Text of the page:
Scripture Focus: Isaiah 53.10
Yet it was the Lord’s will to crush him and cause him to suffer,
and though the Lord makes his life an offering for sin,
he will see his offspring and prolong his days,
and the will of the Lord will prosper in his hand.
Whoever conceals their sins does not prosper,
but the one who confesses and renounces them finds mercy.
Blessed is the one who always trembles before God,
but whoever hardens their heart falls into trouble.
We are punished justly, for we are getting what our deeds deserve. But this man has done nothing wrong.”
Then he said, “Jesus, remember me when you come into your kingdom.”
Jesus answered him, “Truly I tell you, today you will be with me in paradise.”
Reflection: Cry, Creator, Cry!
By John Tillman
The cross is not necessarily the only way Jesus might have died. As an exercise of theological hypothesis, one can entertain the question, “What if Jesus had died another way?”
In his moving epic poem, The Singer, author, pastor, and professor, Dr. Calvin Miller reimagined Jesus as The Singer, who sang the song of Earthmaker, the Father-Spirit. During his trial, The Singer’s lyre and his hands with which he played Earthmaker’s song are crushed by a mallet. Then, with his musical hands crushed into inoperability and unrecognizable form, he is stretched by a machine of death built into the wall of the city.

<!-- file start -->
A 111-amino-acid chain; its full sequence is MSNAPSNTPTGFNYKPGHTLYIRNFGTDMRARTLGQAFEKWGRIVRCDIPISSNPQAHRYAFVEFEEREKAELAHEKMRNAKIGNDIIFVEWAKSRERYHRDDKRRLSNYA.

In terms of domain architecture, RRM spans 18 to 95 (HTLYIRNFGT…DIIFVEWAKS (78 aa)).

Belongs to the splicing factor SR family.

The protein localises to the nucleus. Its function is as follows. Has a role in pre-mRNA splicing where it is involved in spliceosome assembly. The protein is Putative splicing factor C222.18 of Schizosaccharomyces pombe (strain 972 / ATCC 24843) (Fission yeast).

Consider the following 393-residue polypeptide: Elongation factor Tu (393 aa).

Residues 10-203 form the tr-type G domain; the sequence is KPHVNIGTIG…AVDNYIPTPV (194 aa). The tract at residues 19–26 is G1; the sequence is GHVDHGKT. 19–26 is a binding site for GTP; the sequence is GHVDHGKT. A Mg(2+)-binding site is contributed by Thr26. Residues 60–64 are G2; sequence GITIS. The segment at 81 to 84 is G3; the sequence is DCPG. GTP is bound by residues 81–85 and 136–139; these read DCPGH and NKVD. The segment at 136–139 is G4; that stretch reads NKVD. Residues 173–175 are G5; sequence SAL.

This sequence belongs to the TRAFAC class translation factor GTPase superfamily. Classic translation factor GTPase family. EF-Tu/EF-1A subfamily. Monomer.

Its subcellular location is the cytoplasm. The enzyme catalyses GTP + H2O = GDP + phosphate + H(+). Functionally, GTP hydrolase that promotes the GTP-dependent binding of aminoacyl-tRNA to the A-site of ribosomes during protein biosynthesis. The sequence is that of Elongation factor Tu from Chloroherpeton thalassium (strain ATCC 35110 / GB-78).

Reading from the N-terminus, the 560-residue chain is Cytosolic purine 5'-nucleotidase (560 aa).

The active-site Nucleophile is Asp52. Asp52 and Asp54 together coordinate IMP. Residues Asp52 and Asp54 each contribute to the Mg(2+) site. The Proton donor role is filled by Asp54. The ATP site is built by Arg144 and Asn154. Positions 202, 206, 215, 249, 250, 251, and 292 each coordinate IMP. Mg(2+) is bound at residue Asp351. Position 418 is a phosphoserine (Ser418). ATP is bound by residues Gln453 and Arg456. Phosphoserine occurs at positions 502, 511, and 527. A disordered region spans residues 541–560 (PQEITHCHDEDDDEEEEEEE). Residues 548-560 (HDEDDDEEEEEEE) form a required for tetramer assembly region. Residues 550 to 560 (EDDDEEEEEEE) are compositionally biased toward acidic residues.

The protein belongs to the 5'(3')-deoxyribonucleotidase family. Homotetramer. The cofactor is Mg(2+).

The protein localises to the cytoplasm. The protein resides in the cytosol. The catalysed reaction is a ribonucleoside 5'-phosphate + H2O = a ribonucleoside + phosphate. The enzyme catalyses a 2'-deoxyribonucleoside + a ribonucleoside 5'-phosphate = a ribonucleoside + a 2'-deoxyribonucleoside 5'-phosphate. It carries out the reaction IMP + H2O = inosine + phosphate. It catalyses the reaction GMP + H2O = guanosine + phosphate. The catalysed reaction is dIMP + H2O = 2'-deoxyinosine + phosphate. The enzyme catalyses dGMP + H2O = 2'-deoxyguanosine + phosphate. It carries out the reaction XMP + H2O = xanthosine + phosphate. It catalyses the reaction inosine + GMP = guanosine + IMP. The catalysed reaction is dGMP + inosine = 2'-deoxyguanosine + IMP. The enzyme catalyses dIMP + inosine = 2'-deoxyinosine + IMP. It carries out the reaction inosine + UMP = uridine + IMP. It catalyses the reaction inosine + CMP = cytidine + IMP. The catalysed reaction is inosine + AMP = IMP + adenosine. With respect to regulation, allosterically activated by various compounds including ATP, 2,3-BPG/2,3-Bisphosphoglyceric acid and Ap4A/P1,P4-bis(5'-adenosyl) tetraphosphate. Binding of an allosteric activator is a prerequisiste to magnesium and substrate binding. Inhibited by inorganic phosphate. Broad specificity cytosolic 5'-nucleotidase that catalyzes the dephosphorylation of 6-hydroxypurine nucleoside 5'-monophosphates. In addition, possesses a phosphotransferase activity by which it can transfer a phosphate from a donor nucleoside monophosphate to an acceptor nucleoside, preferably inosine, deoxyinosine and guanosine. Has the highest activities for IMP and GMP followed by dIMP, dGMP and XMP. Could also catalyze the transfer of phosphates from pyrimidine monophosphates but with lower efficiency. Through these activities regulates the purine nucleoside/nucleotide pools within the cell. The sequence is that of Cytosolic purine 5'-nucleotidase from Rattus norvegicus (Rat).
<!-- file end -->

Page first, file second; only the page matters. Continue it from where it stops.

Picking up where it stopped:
The people of the city toss into a hopper great stones representing the sins and crimes The Singer is accused of and the weight of them turns the great, geared, machine which, through cogs and levers, tightens the cables, stretching The Singer’s body until he dies.
The World Hater, Miller’s analogue for Satan, dances on the cables of the machine, crying out to the Creator with mockery:
“Look how he dies. Cry, Creator, Cry!
This is my day to stand upon the
breast of God and claim my victory
over love. You lost the gamble. In
but an hour your lover will be pulp
upon the gallows. Did you tell him
when his fingers formed the world,
that he would die on Terra, groaning
with his hands crushed and whimpering
in my great machine?”
Today on Good Friday, the crosshairs of the cross seemed to be centered on Jesus. Sin’s weight is heavy upon him as the hammer of God’s wrath comes down. But the target of God’s wrath is Sin. Sin dies in the crosshairs of the cross. Yes, Jesus dies, too. But for Jesus and for us, Sunday is coming. Resurrection Day. The Eighth Day. The first day of the New Creation.
But until that day comes, we sit mourning in the chaos and darkness. What we mourn, if we do so with proper understanding, is not a man’s death or a failed rebellion. What we mourn is our own participation in his trial. We mourn our own sin upon his back. We mourn our hands upon the nails and the hammer and our hands forcing bitter drink into his mouth.
What is coming is the most important morning since God first said, “let there be light.”
So, let us mourn tonight. For joy comes in the morning.
Divine Hours Prayer: The Refrain for the Morning Lessons
My God, my God, why have you forsaken me? And are so far from my cry and from the words of my distress? — Psalm 22.1
– Divine Hours prayers from The Divine Hours: Prayers for Springtime by Phyllis Tickle.
Read more about The Prayer From the Cross
So, on this Good Friday, we will join Christ in his suffering, praying excerpts from this psalm prayed on the cross.
Read more about Choose to Hope in the Cross
The two thieves represent two choices…These choices stand as constant reminders that the cross of Christ demands a response.